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Content Marketing vs. Traditional Marketing




The world of marketing is in many ways like the play, the Fiddler on the Roof. Both relied heavily on tradition and doing things “the way they were always done,” until it became exceedingly clear that the old ways had given way to the new. Perhaps you’re one of the people still clinging to traditional methods and are getting trampled by competition that have already adopted the inbound marketing approach. Perhaps you’re doing well with convention marketing, but can’t help noticing that some tactics aren’t as successful as they used to be or are just looking to expand by creating a new channel for leads and sales. No matter what your situation is, it is never too late to learn a new way of doing things and use it to your advantage.

Content marketing is the resourceful, interesting, witty content that moves your prospects along the buyer’s journey ultimately becoming delighted customers. At its simplest, content marketing answers your prospects questions.

  • How much does your product or service cost?
  • Who is the best?
  • How does your business compare to others?
  • And the many questions that are specific to your industry.

You give your prospect what they need to make their purchasing decision: answers to questions, guidance for the things that they might not have thought of, tips and tricks, and even indirectly related information that keep them engaged with your organization and moving closer and closer to buying. Traditional marketing tactics usually send people running in the opposite direction from your unsolicited phone calls or just ignoring your direct mail.

Both content and traditional marketing, however, both have their benefits. To decide who would win in a content vs. traditional fight, we should evaluate each of their strengths and weaknesses.

That said, in many ways content marketing and traditional marketing aren’t in competition at all. Note that some tactics can be used as either traditional or content depending on the context. A direct mail piece requires content just the same that an email does and a magazine ad needs content in the same way that a display ad does.

Traditional Marketing Tactic:

  • TV and radio commercials
  • Telemarketing and cold calling
  • Unsolicited emails
  • Direct mail (brochures, catalogs, etc.)
  • Branded marketing (free promotional material with the company’s logo: lighters, calendars, mugs, etc.)
  • Newspaper ads
  • Industry events and trade shows

Content Marketing Tactics

  • Blog posts
  • Whitepapers
  • Webinars and videos
  • Podcasts
  • Inbound emails
  • Social media content
  • Offline content

Why the Need for Content Marketing?

People often associate content marketing with blogging, but there are plenty of other formats and media channels for content creation. Companies are investing more and more resources into content marketing because it works: it generates more leads and more sales because it answers objections and communicates the benefits of your products and services, but before rushing into anything, you should consider whether you will benefit from adopting a content marketing strategy.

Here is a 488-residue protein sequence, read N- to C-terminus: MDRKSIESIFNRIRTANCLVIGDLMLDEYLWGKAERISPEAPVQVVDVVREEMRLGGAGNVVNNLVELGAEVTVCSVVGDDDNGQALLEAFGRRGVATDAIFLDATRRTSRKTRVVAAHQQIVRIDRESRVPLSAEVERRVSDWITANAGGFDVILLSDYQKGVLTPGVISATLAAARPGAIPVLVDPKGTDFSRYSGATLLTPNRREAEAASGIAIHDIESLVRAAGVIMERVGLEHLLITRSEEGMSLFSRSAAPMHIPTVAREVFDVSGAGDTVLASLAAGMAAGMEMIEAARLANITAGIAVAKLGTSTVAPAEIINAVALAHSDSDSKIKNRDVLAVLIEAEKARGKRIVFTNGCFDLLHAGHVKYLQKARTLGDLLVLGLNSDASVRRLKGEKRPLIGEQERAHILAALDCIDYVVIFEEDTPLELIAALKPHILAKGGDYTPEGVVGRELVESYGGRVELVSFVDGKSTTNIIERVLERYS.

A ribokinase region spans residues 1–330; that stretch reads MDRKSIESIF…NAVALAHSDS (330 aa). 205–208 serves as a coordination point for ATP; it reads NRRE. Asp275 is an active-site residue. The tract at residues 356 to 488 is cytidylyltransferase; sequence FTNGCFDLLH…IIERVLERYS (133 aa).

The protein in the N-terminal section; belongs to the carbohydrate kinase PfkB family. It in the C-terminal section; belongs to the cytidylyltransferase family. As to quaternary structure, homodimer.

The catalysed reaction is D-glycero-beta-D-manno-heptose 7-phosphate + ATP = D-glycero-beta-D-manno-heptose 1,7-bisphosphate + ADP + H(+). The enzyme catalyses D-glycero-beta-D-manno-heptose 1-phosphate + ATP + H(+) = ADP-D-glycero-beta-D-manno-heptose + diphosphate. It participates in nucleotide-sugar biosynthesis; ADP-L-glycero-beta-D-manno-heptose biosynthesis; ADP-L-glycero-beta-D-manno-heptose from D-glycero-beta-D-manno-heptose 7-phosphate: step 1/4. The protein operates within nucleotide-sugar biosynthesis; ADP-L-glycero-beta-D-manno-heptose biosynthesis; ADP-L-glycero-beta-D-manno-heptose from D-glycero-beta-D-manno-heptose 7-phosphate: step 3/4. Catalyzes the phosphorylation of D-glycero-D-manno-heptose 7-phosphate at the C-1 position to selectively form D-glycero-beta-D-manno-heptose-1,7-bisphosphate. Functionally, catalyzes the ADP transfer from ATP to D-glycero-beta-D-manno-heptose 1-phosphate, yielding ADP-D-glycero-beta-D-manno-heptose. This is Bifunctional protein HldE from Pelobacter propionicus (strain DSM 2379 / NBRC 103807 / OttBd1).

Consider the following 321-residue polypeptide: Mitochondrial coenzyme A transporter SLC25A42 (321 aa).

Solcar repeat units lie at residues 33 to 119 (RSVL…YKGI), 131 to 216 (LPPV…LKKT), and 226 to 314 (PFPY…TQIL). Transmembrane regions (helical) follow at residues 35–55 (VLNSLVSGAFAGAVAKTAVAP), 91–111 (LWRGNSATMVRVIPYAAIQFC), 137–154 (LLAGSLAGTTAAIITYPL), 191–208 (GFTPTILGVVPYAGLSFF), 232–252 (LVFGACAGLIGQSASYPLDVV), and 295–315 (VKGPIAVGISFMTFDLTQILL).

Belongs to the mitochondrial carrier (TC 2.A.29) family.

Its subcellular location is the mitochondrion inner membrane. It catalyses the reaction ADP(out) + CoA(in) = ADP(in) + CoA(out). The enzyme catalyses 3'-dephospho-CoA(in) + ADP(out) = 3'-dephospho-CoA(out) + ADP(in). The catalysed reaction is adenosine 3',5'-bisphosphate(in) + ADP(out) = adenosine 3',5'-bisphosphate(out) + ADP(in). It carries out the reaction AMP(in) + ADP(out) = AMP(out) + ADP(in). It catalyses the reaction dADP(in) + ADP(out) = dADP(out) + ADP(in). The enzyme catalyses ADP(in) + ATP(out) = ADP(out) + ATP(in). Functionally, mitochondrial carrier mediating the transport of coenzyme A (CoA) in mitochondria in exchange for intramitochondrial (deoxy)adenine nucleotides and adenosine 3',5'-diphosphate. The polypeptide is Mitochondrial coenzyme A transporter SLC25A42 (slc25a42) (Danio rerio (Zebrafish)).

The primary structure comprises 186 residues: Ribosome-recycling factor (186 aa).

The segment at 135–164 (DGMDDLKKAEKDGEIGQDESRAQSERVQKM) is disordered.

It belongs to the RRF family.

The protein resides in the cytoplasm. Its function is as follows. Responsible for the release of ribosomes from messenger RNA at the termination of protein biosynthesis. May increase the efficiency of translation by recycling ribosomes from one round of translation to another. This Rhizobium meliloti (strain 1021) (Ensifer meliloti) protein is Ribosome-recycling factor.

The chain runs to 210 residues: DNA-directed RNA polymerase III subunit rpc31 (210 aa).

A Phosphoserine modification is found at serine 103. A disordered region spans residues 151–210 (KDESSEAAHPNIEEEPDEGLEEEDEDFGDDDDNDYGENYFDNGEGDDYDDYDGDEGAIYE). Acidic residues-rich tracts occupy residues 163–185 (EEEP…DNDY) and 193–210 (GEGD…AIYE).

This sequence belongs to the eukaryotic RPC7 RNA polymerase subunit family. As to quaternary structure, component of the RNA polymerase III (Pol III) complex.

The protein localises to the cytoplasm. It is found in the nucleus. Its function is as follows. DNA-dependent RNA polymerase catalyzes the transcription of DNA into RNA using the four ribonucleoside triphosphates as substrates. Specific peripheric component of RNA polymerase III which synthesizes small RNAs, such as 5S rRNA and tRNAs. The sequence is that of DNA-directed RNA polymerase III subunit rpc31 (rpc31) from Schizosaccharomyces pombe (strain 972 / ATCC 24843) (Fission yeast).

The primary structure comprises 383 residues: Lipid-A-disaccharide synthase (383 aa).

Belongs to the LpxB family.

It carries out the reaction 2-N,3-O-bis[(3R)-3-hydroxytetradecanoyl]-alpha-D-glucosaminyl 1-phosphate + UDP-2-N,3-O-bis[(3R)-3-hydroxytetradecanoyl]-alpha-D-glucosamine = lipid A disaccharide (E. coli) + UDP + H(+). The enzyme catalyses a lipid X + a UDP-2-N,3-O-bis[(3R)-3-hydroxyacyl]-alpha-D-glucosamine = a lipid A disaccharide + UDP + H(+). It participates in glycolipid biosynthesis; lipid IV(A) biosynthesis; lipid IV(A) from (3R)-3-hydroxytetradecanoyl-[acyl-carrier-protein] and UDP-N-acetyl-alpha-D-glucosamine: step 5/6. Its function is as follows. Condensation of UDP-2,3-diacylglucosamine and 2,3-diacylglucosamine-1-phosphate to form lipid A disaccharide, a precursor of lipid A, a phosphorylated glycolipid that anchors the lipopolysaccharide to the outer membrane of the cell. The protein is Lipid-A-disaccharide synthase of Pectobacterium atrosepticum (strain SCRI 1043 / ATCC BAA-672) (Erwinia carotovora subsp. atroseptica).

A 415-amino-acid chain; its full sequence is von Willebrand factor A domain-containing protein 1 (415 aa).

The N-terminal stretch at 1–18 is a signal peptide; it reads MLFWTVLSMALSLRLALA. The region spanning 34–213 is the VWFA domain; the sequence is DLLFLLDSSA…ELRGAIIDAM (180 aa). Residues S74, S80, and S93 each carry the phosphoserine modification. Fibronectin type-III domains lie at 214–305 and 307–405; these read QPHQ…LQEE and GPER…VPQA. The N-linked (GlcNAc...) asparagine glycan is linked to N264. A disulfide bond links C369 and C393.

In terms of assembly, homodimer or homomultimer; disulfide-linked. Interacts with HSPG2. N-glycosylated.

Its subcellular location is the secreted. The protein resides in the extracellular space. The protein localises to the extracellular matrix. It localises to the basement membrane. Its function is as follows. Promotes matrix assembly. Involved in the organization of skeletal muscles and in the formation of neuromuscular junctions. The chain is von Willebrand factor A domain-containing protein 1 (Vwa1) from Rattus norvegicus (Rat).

3 Questions to Ask Yourself Before Switching to Content Marketing

Content marketing strategy requires a lot of planning, time, and resources. Before adopting it, you need to ask yourself a few questions.

How Much Time do you Have to Make Things Work?

Blogging and social media take time for a few reasons.

  • SEO: Google’s algorithm includes over 200 ranking factors. Many of them are focused on the authority of your site, so if you’re just getting started with content marketing, you’re at a disadvantage. On the other hand, if you stick with it, Google will reward you.
  • The buyer’s journey: A very small percentage of the visitors who end up on your website will be ready to buy immediately. The rest will consume top of the funnel and middle of the funnel content and will need to nurture your leads until they are ready to buy.
  • Growing your audience: You didn’t build your customer base overnight and nor can you build an audience overnight. In terms of social media, for example, you need to engage with users, consistently create and share good content, and reach out to thought leaders.

While there are sometimes content marketing bottlenecks that once resolved can product quick wins, blogging, social media, and many other content marketing strategies take time to produce results.

Are Your Competitors Already Using Content Marketing?

While it’s not impossible to catch up with competition if they’ve been using content to generated leads and sales for some time, it can be hard. In this case, you need to invest in content marketing now to bridge the gap between you and your competitors. Conversely, content marketing can give you a strong competitive advantage if your top competitors have yet to adopt it.

Are You Willing to Change?

Whether you choose to create content in house or work with an agency, there is still a time commitment. While an agency can save you time, you know your business, the competitive environment, and the industry better than your content partner ever can. They will rely on your expertise, to approve content, and more. An agency will ask questions often, so if you don’t have the time or motivation to provide constant feedback, your results will vary.

If you think that content marketing is a smart move for your business, download our guide, Introduction to Inbound. Content marketing is a part of the overall inbound marketing methodology, and this no obligation guide will explain the big picture strategy as well as how to get started with the most common inbound tactics.

Get the Guide to Supercharging Your Online Marketing 

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